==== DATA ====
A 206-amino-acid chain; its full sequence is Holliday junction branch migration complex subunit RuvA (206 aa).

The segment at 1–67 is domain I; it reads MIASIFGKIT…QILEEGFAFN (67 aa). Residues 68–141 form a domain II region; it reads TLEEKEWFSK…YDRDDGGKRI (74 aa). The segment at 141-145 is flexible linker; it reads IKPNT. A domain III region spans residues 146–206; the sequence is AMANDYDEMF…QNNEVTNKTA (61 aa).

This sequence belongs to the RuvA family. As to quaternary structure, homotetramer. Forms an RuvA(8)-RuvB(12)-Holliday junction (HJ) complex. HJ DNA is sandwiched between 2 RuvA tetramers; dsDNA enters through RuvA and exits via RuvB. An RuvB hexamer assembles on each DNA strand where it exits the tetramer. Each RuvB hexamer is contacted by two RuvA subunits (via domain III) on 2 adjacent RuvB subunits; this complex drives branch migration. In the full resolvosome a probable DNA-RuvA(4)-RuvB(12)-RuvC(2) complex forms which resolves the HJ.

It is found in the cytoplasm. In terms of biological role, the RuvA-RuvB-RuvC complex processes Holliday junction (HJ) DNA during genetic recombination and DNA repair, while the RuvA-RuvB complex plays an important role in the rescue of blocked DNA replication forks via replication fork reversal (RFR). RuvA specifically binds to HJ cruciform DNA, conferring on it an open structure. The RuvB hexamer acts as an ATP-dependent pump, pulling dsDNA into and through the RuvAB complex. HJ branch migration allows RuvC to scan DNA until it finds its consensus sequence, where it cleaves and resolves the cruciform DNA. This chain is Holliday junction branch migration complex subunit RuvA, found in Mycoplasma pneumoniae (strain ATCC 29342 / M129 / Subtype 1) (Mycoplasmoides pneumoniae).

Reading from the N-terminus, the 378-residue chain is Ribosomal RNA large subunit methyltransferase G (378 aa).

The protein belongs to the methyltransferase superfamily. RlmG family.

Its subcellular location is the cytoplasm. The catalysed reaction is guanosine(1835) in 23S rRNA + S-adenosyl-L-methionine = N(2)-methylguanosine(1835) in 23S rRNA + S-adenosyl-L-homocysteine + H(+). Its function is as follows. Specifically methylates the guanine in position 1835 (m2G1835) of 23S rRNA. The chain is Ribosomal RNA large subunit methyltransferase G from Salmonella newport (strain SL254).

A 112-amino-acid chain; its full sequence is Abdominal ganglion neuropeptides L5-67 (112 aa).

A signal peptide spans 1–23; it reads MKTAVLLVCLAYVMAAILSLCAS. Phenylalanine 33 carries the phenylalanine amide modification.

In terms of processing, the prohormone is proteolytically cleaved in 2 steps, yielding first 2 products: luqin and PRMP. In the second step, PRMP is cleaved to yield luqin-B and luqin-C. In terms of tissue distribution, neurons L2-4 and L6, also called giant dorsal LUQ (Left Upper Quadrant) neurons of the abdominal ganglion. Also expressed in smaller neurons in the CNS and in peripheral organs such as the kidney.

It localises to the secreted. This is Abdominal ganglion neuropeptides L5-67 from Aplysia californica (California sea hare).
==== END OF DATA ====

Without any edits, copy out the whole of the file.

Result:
A 206-amino-acid chain; its full sequence is Holliday junction branch migration complex subunit RuvA (206 aa).

The segment at 1–67 is domain I; it reads MIASIFGKIT…QILEEGFAFN (67 aa). Residues 68–141 form a domain II region; it reads TLEEKEWFSK…YDRDDGGKRI (74 aa). The segment at 141-145 is flexible linker; it reads IKPNT. A domain III region spans residues 146–206; the sequence is AMANDYDEMF…QNNEVTNKTA (61 aa).

This sequence belongs to the RuvA family. As to quaternary structure, homotetramer. Forms an RuvA(8)-RuvB(12)-Holliday junction (HJ) complex. HJ DNA is sandwiched between 2 RuvA tetramers; dsDNA enters through RuvA and exits via RuvB. An RuvB hexamer assembles on each DNA strand where it exits the tetramer. Each RuvB hexamer is contacted by two RuvA subunits (via domain III) on 2 adjacent RuvB subunits; this complex drives branch migration. In the full resolvosome a probable DNA-RuvA(4)-RuvB(12)-RuvC(2) complex forms which resolves the HJ.

It is found in the cytoplasm. In terms of biological role, the RuvA-RuvB-RuvC complex processes Holliday junction (HJ) DNA during genetic recombination and DNA repair, while the RuvA-RuvB complex plays an important role in the rescue of blocked DNA replication forks via replication fork reversal (RFR). RuvA specifically binds to HJ cruciform DNA, conferring on it an open structure. The RuvB hexamer acts as an ATP-dependent pump, pulling dsDNA into and through the RuvAB complex. HJ branch migration allows RuvC to scan DNA until it finds its consensus sequence, where it cleaves and resolves the cruciform DNA. This chain is Holliday junction branch migration complex subunit RuvA, found in Mycoplasma pneumoniae (strain ATCC 29342 / M129 / Subtype 1) (Mycoplasmoides pneumoniae).

Reading from the N-terminus, the 378-residue chain is Ribosomal RNA large subunit methyltransferase G (378 aa).

The protein belongs to the methyltransferase superfamily. RlmG family.

Its subcellular location is the cytoplasm. The catalysed reaction is guanosine(1835) in 23S rRNA + S-adenosyl-L-methionine = N(2)-methylguanosine(1835) in 23S rRNA + S-adenosyl-L-homocysteine + H(+). Its function is as follows. Specifically methylates the guanine in position 1835 (m2G1835) of 23S rRNA. The chain is Ribosomal RNA large subunit methyltransferase G from Salmonella newport (strain SL254).

A 112-amino-acid chain; its full sequence is Abdominal ganglion neuropeptides L5-67 (112 aa).

A signal peptide spans 1–23; it reads MKTAVLLVCLAYVMAAILSLCAS. Phenylalanine 33 carries the phenylalanine amide modification.

In terms of processing, the prohormone is proteolytically cleaved in 2 steps, yielding first 2 products: luqin and PRMP. In the second step, PRMP is cleaved to yield luqin-B and luqin-C. In terms of tissue distribution, neurons L2-4 and L6, also called giant dorsal LUQ (Left Upper Quadrant) neurons of the abdominal ganglion. Also expressed in smaller neurons in the CNS and in peripheral organs such as the kidney.

It localises to the secreted. This is Abdominal ganglion neuropeptides L5-67 from Aplysia californica (California sea hare).